Friday, 20 April 2018

Weekly reading: some interesting stuff

The current economic recovery is the third longest in history, and if it goes on another year, it will be the longest in history — there’s nothing to say it can’t [keep rising],” said Marks, founder and co-chairman of Oaktree, the largest investor in distressed assets in the world. “There are no laws of nature or physics at work here. So there’s nothing to say it can’t go on another year, another two years, another three years. Anything’s possible.

No economic recovery has lasted more than 120 months, or 10 years. The U.S. recovery is in its ninth year. While there is no apparent reason why the recovery couldn’t hit a new record, Marks said it might be one of those historical limits that could stick.

When there’s too much money, when there’s too little risk aversion, when there’s too little fear, too much eagerness, etc. — that’s how you get excesses to the upside that have to be corrected to the downside.

The “supreme irony” of the shift to passive is that the actions of active managers do determine the weightings of the stocks listed in an index in the first place, Marks said. “There’s a trend [toward] passive investment on the premise that the active investors don’t really know what they’re talking about. And yet the [modus operandi] of the passive investor is to emulate the decisions made by the active investors who they think are idiots. It doesn’t make any sense. That’s what passive is doing today and we have to wonder about the wisdom of passive investing.



Contrary to what Mark Zuckerberg mentioned, the benefits of GDPR regulations are not being made available to people all over the world. Facebook intends to change its terms of service to put all non-European users under the jurisdiction of its U.S. headquarters rather than the international headquarters in Dublin, Ireland. That means users in Africa, Asia, Australasia, and Latin America won't be covered by the European Union's General Data Protection Directive, which goes into effect on May 25.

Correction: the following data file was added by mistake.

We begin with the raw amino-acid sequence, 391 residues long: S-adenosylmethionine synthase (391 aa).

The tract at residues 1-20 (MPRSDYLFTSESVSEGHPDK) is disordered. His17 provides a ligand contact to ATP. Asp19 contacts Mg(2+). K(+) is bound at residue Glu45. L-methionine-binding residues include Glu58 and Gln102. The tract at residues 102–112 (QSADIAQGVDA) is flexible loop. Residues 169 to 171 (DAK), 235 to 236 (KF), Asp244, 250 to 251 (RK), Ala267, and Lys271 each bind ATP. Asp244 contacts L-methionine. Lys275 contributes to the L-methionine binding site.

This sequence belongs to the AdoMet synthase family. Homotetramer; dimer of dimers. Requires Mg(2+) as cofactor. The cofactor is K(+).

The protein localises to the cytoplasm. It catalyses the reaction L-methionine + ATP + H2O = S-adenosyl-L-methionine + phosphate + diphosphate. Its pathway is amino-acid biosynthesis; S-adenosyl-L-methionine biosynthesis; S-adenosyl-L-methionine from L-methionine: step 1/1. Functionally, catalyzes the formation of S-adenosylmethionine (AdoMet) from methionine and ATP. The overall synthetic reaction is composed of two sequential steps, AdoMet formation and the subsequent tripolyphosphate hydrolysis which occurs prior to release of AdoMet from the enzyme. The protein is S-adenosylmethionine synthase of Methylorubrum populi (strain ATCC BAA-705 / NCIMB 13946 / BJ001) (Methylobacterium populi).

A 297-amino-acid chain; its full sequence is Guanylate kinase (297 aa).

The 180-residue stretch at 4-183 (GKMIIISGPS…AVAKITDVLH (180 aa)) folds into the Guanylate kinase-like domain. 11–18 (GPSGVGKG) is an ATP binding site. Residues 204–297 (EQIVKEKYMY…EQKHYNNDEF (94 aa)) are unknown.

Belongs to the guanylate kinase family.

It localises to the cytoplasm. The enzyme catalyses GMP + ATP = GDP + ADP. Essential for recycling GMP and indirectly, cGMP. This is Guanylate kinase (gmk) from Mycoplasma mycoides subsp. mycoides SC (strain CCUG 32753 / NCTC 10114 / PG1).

Under the GDPR, companies can be fined up to 4 percent of their annual global revenue for not having sufficient customer consent to process data or ignoring the "privacy by design" principle that states customers' privacy rights must be handled as a core feature of the product, not an afterthought. In Facebook's case, that's $1.6 billion based on 2017 revenue. It's natural for the company to try to limit its exposure to that kind of punishment, but it undermines its narrative of contrition and a commitment to privacy. 



A tidal wave of retirement dollars flooded the mutual fund industry . The 401 ( k ) was invented in 1981 , just as the bull market began . By 1998 , roughly three of every four new dollars invested in corporate retirement plans were going into 401 ( k ) s . At the end of the decade , two - thirds of all active workers covered by a retirement plan were responsible for directing their own investments . Hands down , they chose stocks . By the end of the millennium, 401(k) investors had stashed 75 percent of their assets in equities. Even older employees preferred stocks: in 2000, 401(k) investors in their 50s had entrusted 49 percent of their savings to equity funds, another 19 percent to company stock.


Mahar, Maggie. Bull!: A History of the Boom and Bust, 1982-2004 (p. 23) - understanding if the impact of retail money through SIPs and pension funds coming into the Indian markets could mimic the US in the 80s, which then went on to have a 20-year bull cycle.

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